We were allowed to get off the boat at one point and wander around. We found a few felled trees had been petrified, baked hard as stone by eons of blazing sun. One thing we noticed: no critters. We didn’t see one animal. I don’t even remember insects. It was 100+ degrees, so the desert dwellers must have been waiting for nightfall. On our way back, we saw ancient hieroglyphs painted by a native dweller long ago. We spied a rock climber scaling one of the behemoths. Not to my taste, but if that is your thing, Moab has you covered.
Back in town by early afternoon, and with temperatures around 105, we indulged at the pool. There was a trio of other travelers there, and after we got to talking, we swapped notes about our planned activities and promised we would meet up later.
With evening approaching, we were ready for our Hummer safari. This was booked by accident. I had been looking for a sunset tour of Arches (which was unnecessary it turned out since we had a car and could do this ourselves). We went along for the safari trip anyway and didn’t realize this would be the wackiest ride of our lives. The safari is on the slick rock above the town. There are no roads. There are rocks. Huge Rocks. The “trail” is aptly named Hell’s Revenge. We bumped and bolted over these huge slabs and bowls, which part of the Colorado Plateau. It was insane. I took lots of pictures. One of them is just blue sky, because that’s all I saw at one point when the Hummer lunged up a hill. It was scary at times, but our driver was in full command of his vehicle, and we were completely safe. This area is extremely popular with mountain bikers. They are more intrepid than regular humans. Don’t believe me? Watch this!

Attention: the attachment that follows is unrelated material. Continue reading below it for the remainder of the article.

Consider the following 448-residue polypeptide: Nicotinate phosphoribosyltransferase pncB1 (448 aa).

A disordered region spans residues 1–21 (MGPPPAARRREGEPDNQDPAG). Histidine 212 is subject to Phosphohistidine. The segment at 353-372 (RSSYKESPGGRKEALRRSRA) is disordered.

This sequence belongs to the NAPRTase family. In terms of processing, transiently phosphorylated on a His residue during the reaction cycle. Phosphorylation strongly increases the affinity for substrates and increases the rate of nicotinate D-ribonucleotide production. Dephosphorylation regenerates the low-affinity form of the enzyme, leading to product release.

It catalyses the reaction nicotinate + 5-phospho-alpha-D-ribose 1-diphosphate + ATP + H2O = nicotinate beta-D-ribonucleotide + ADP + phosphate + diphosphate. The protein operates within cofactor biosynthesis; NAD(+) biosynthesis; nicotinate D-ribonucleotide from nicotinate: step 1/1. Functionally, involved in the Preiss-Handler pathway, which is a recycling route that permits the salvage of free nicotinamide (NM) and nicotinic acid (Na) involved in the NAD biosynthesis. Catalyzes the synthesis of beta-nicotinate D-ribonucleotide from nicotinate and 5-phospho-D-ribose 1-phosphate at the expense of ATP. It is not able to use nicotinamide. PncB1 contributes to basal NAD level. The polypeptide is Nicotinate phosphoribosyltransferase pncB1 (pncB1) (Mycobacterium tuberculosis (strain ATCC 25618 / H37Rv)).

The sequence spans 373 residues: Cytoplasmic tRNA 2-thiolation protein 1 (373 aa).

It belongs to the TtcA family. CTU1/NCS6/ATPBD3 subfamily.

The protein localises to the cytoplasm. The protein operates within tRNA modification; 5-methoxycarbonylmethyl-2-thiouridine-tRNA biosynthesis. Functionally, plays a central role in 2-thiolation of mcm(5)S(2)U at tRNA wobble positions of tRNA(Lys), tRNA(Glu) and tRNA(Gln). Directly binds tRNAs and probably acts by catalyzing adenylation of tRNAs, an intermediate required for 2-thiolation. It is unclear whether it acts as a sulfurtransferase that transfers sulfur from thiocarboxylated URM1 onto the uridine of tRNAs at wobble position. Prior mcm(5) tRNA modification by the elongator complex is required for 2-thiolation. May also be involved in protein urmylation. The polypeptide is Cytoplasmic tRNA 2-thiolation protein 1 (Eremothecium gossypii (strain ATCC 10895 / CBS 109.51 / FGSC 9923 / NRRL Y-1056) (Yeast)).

We stopped for a breather and took in the sunset. Soon enough we were back on the trail, bouncing on the rocks and marveling at our bravery. Once we were safely back in town from our never (never) to-be-repeated adventure, we headed over to meet two of our new pool friends, Pat and Amy.
After dinner, my friends, old and new, returned to our hotel room, and we partied on the terrace until it was time to pack it in. Pat brought a bottle of Jack Daniels, and Amy shared her Grand Marnier with us. We had also stocked our makeshift bar with rum, vodka, mixers and wine. Needless to say, we had a good time.
On my actual birthday, we set out in our convertible and found Dead Horse Point State Park. If you have watched Westworld, you’ve seen it. Rising 2,000 feet above a gooseneck in the Colorado, this vista is the most incredible place I’ve ever beheld. The sheer magnitude of it all--the colors, the sharp curve of the river, and the magnificent canyons below and beyond are a sight to behold. It is named for stories about mustang roundups where the ponies not chosen supposedly leaped to their deaths, a gruesome legend about a wondrous place. Can you spot the White Horse?